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Friday, 13 July 2012

Retro Review: Albert Camus' "The Stranger"

It can be a risk reading a much loved, much praised book a long time after the fact. This is how I feel, opening titles friends and colleagues have praised. In the case of Camus' The Stranger, dare I say it, I feel a little bit underwhelmed.

For those of you unfamiliar, this novel tells the story of an ordinary man, who begins a course that ends with him being jailed for murder. Told through the eyes of the protagonist Meursault, the novel is divided into two distinct parts: before the murder and after.

It is not that I don't like this novel, I do. I like the writing style, and there are some truly beautiful phrases in Matthew Ward's translation. The first half of the novel in particular, is sensory and quite lovely to read. From Meursault's Mother's funeral, to swimming with Marie, this is evocative writing.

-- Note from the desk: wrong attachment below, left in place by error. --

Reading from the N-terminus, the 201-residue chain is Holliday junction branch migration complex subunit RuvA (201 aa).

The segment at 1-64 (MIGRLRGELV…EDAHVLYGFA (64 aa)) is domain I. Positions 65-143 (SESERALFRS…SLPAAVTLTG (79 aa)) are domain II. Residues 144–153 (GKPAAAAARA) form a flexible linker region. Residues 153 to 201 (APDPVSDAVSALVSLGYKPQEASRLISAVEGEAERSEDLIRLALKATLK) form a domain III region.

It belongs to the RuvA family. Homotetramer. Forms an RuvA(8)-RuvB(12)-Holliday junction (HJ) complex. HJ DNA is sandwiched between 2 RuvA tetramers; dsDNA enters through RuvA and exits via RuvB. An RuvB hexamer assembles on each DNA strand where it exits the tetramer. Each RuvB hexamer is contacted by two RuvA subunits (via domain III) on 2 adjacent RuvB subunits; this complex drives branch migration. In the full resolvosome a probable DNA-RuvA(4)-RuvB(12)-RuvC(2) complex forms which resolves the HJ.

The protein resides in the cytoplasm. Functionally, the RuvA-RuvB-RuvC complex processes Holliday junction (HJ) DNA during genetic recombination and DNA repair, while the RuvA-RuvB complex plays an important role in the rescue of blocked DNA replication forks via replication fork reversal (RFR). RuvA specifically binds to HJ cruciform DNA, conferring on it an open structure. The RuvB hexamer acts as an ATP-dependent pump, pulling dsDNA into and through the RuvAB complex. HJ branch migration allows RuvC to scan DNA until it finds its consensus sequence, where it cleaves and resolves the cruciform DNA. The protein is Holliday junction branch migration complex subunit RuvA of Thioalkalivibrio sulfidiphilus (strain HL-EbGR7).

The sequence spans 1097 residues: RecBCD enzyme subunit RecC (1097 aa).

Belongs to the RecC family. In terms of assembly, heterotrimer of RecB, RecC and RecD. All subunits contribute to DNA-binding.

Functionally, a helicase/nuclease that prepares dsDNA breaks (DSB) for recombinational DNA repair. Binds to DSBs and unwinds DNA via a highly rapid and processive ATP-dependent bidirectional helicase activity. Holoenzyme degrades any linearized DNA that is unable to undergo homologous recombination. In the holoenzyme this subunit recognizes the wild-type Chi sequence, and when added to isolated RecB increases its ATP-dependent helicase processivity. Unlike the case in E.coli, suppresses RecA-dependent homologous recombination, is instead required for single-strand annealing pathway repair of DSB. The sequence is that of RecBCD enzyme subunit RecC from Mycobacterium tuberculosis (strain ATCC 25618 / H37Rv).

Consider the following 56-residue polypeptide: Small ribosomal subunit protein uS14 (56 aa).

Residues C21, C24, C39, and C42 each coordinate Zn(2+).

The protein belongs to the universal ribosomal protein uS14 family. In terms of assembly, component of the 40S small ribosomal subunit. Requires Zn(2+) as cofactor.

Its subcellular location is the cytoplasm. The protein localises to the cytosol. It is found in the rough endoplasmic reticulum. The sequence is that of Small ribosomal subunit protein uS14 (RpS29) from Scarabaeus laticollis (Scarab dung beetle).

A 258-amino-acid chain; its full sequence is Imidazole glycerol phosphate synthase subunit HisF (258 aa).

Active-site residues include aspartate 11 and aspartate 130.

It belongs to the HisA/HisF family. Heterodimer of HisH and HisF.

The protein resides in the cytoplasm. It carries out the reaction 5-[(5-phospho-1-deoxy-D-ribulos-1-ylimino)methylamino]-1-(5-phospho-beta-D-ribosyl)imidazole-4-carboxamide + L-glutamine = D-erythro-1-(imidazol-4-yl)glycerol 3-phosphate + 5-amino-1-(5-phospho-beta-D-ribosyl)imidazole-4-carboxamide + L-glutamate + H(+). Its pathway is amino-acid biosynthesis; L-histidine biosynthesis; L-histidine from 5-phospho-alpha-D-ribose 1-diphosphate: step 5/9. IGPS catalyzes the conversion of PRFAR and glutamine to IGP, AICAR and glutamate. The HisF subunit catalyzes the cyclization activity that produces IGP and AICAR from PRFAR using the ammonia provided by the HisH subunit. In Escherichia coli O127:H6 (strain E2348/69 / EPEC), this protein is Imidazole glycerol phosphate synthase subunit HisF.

I also very much appreciate the philosophical message of the book; the idea that free will is a state of mind that has to be reached, as well as the overriding sense of absurdity and meaningless that comes through Meursault's musings. 

But this book had been built up as something truly great, and for me, it doesn't match up with other literary masterpieces. I'm thinking anything by Milan Kundera, but especially Immortality, which approaches similar philosophical ideas, but with far more likeable characters. 

I am not saying I have to like a character to enjoy a novel, but I suppose I found that the action seemed to unfold too quickly, though yes, I realise this is to accentuate the absurdist themes of the novel; a normal life quickly descends into something out of control. 

I appreciate what the book is doing, I just didn't enjoy reading it as much as other books. Though I'm still intrigued by Camus and would like to explore his writing further. 

(Isn't it strange that I feel oddly guilty about not having liked it as much as everyone else seems to...?)

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